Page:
Hamas May Be Threat to 8chan, QAnon Online
Stay Alert, Armed and Dangerous!
By Mr. A
The Internet is easy to use, but the consequences of using it are hard for people to understand. Just stop and think about that. This technology can be used by almost anyone with a computer, and yet only a very small fraction of people using computers, smart phones, and tablets really understand what’s going on ‘under the hood’ and how they can be negatively impacted by this.
In 1984, the idea of Big Brother seeing all you do what put forth by George Orwell. What people have a hard time understanding is that in the age of big data almost anyone can be Big Brother and you may be feeding them everything they need to target you.
The latest example of this can be found in new ISIS ‘Kill List’ gathered from church directories posted online. In many states property tax records are online. Targeting and entire church, the pastors, or specific individuals within the congregation is as easy as 1-2-3.
You need to recognize something right now. NONE of this required ‘hacking’, attacker kits, or any sophistication outside of being able to do a Google search. If these 3 steps aren’t sufficient, very simple social engineering can manipulate the remaining information.
Do you really want everything you do posted on Facebook? Do you want your teens posting on Instagram 10x a day? It doesn’t take very much at all to go from ‘online’ to a bad guy kicking down your front door.
Stay Alert, Stay Armed, Watch What You Do Online and Stay Dangerous!
A man with intense eyes crouches over a laptop in a darkened room, his face and hands hidden by a black ski mask and gloves. The scene is lit only by the computer screen’s eerie glow.
Exaggerated portraits of malicious hackers just like this keep popping up in movies and TV, despite the best efforts of shows like Mr. Robot to depict hackers in a more realistic way.
Add a cacophony of news about data breaches that have shaken the U.S. government, taken entire hospital systems hostage, anddefrauded the international banking system, and hackers start to sound like omnipotent super-villains.
But the reality is, as usual, less dramatic. While some of the largest cyberattacks have been the work of state-sponsored hackers-the OPM data breach that affected millions of Americans last year, for example, or the Sony hack that revealed Hollywood’s intimate secrets-the vast majority of the world’s quotidian digital malice comes from garden-variety hackers.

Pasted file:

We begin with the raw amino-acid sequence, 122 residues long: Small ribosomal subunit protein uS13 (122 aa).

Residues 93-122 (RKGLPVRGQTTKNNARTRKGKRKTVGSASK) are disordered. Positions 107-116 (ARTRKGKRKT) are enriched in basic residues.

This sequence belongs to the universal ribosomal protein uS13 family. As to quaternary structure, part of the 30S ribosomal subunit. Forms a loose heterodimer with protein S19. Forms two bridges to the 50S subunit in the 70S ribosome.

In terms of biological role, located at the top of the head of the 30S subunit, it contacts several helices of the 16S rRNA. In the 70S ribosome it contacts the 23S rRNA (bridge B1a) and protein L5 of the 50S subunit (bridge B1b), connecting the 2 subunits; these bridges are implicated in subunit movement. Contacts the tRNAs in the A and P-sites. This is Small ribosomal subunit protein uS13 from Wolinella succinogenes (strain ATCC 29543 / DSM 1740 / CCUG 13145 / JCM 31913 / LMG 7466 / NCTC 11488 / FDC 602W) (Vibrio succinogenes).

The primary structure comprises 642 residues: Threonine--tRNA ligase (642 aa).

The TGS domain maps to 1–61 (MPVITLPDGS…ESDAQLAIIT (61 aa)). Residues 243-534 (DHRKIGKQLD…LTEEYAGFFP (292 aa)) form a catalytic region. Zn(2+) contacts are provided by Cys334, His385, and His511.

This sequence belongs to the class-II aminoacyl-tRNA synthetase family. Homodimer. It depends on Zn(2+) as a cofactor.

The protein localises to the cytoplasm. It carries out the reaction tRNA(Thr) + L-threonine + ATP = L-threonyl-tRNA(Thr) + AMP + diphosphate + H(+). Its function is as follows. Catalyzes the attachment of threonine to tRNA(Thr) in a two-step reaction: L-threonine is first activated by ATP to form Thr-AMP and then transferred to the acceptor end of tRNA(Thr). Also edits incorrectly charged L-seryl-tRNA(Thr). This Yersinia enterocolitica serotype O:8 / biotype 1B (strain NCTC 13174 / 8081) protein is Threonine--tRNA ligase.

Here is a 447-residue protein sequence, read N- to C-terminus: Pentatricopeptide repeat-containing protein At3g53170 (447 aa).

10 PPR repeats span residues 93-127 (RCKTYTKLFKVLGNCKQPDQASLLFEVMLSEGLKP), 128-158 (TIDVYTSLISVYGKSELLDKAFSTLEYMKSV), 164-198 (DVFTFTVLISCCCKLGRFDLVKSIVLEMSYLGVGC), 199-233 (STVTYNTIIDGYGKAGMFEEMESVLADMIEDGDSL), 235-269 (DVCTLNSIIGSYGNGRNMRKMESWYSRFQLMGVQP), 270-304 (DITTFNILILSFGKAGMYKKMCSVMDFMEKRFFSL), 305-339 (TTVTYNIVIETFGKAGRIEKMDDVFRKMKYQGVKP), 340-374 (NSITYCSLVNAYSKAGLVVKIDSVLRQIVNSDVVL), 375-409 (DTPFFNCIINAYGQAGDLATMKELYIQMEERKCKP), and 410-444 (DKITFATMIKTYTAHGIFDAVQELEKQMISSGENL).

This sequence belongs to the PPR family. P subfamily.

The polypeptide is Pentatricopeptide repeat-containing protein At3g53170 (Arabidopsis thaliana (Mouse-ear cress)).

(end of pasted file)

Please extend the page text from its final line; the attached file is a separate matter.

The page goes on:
And for many of those cybercriminals, hacking is as unglamorous as any other business. That’s what a group of security researchers found when they infiltrated a ring of hackers based in Russia earlier this year, and monitored its dealings over the course of five months.
The researchers were with Flashpoint, an American cybersecurity company that investigates threats on the dark and deep web. Their undercover operation began when they came across a post on a Russian hacker forum on the dark web-a part of the internet that’s inaccessible to regular browsers-that read very much like a get-rich-quick ad you might find on Facebook.
Read the Remainder at Business Insider
You are racing through the airport. The low power light is blinking red. You are desperate to plug into any outlet you can find.
You could get juice jacked.
Guess what? In every smart phone—no matter what the model—power and data flow through the same USB port and power cable. That creates a potential attack vector for a malicious actor to break into your device. A virus could be injected right into the phone. That’s a problem. There are some nasty bugs out there.
Another possibility is that a hacker could use the power cord like a vacuum cleaner and suck all kinds of data off your phone. Hackers can do an awful lot with the information they steal including identity theft. The FBI described a stolen identity as “a powerful cloak of anonymity for criminals and terrorists…and a danger to national security and private citizens alike.”
There are already lots of ways to break into your phone—the most common is when users log on to an unsecured wifi site.
Sneaking in through the power cable—called “juice jacking”–is now another concern.
At the 2011 DEF CON security conference, researchers from Aries Security showed how this scam might work. They built a charging kiosk and installed it on the conference floor. Security “professionals” plugged in all day long. When they did, they got flashed a message—“You should not trust public kiosks with your smart phone. Information can be retrieved or downloaded without your consent.”
For now, the danger seems mostly just a possibility. Seems like hackers are finding plenty of other ways to wreak havoc on smart phone users.
Still, better to be safe than sorry.
There are some common sense practices for avoiding juice jacking. There is also a suggested tech protection—a USB condom.
Read the Original Article at PJ Media
If you were worried about box cutters and strange liquids in un-approved containers on your next flight you need to switch that off and get on message.
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